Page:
Monthly Archives: January 2018

Megan Mayhew Bergman – Almost Famous Women

Almost Famous WomenI have been so well with short story collections recently having just finished Barbara the Slut. Bergman does something very different with her short story collection, but I loved it nonetheless.

While this compilation is a work of fiction, each short story focuses on a real woman from the past and then spins a creative narrative about their lives. The women that Bergman profiles are, as the title suggests, “Almost Famous,” meaning that while they were all quite notable while alive, history has forgotten them. Some of the women featured in these stories I had heard of like Butterfly McQueen, the African American actress famous for her role as Prissy in Gone With the Wind, and many of them had familiar family names; Allegra Byron, Dolly Wilde, and Norma Millay. Many of these women though, I knew nothing about (Joe Carstairs, Hazel Eaton, and Tiny Davis) and found myself completely enthralled by the stories that Bergman told.

Bergman is an amazing storyteller and I found myself lost in her writing. Whit short story collections I normally find that I read one a day, but I completely burned through this collection because I couldn’t get enough. She also did a remarkable amount of research as evidenced by the lengthy appendix to the book and made a real attempt to understand these women’s lives before attempting to create stories about them. One of the things that I liked the most about these stories is that not all of them are told by the characters that they are focused on, but rather are narrated by secondary or outside characters. This narrative style is functional, allowing the author to create profiles of these women without having to be inside their heads, and also compelling as you are drawn to the subjects of the stories as well as the narrators. I loved this collection and can’t praise it highly enough.

Recommended Reading and Listening:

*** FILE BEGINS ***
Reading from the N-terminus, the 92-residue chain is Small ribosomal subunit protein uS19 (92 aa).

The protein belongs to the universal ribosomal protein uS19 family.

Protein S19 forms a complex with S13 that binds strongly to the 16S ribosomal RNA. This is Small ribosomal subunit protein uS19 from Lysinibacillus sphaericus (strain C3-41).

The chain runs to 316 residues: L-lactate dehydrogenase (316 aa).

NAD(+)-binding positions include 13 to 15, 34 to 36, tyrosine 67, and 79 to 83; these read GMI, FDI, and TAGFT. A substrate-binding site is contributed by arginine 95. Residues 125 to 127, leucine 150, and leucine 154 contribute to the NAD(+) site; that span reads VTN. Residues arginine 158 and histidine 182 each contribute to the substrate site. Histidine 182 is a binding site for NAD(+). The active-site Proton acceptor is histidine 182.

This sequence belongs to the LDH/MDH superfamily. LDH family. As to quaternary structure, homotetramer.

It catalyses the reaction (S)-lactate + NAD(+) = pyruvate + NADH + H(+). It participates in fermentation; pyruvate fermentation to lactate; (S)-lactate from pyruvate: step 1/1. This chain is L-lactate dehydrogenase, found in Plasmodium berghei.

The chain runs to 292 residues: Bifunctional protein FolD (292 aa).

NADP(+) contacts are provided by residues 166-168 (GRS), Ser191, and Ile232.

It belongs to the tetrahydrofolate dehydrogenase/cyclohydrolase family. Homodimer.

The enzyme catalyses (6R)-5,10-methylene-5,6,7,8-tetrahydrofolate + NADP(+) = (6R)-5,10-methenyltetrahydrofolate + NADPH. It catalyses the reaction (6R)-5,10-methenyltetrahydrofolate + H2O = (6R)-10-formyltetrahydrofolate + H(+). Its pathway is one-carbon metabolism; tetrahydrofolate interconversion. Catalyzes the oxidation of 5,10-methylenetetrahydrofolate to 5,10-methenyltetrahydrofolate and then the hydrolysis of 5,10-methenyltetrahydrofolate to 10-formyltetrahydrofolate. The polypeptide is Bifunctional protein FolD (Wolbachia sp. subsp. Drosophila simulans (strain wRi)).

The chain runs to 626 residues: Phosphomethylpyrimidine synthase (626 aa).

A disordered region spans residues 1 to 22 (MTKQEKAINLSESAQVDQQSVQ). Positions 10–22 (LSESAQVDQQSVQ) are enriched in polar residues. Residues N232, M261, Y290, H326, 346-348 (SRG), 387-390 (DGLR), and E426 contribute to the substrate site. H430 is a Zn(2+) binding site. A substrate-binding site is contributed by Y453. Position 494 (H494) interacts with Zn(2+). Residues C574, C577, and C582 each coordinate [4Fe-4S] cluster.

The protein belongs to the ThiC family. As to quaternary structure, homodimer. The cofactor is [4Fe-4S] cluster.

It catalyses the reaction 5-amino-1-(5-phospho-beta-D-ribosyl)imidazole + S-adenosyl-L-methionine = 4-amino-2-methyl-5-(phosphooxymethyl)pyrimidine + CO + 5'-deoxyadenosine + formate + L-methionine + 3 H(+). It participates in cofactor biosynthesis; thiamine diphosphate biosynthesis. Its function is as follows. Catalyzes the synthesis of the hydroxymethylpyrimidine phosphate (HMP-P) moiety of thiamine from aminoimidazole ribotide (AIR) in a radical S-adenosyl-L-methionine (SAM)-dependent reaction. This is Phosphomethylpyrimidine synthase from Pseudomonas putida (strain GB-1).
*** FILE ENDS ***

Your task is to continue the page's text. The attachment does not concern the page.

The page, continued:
I couldn’t do any better than the appendix that Megan Mayhew Bergman provides everyone with in her book filled with suggestions for further reading.

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Why I Loved the Last Jedi and Hate Canons

Let the past die

The Last Jedi is proving to be one of the most divisive installments of the franchise to date. Pretty much everyone and their uncle has written a thought piece about it and I’ve decided to throw my hat into the ring as well.

WARNING SPOILERS AHEAD

luke

He’s still just a whiny teenager [Image: Lucasfilm]

Aside from the fanboys crying over representations of women and minorities, a lot of Star Wars fans are upset at Luke’s behaviour, seeing it as out of character and, as I keep hearing, “not-canon.” The thing is, this is an official Star Wars movie. It is therefore, officially, part of the canon. Imaginary Worlds did an interesting podcast recently about the idea of ‘canons’ and how maybe we’re living in a post canon world. In recent years we’ve seen the dismantling of literary canons, those that include only white men, as media outlets have put out their own more inclusive and diverse canons. One of my favorite articles written this year, which I highly recommend reading related tangentially to this but was rather called, “20 Authors I Don’t Have to Read Because I’ve Dated Men for 16 Years.”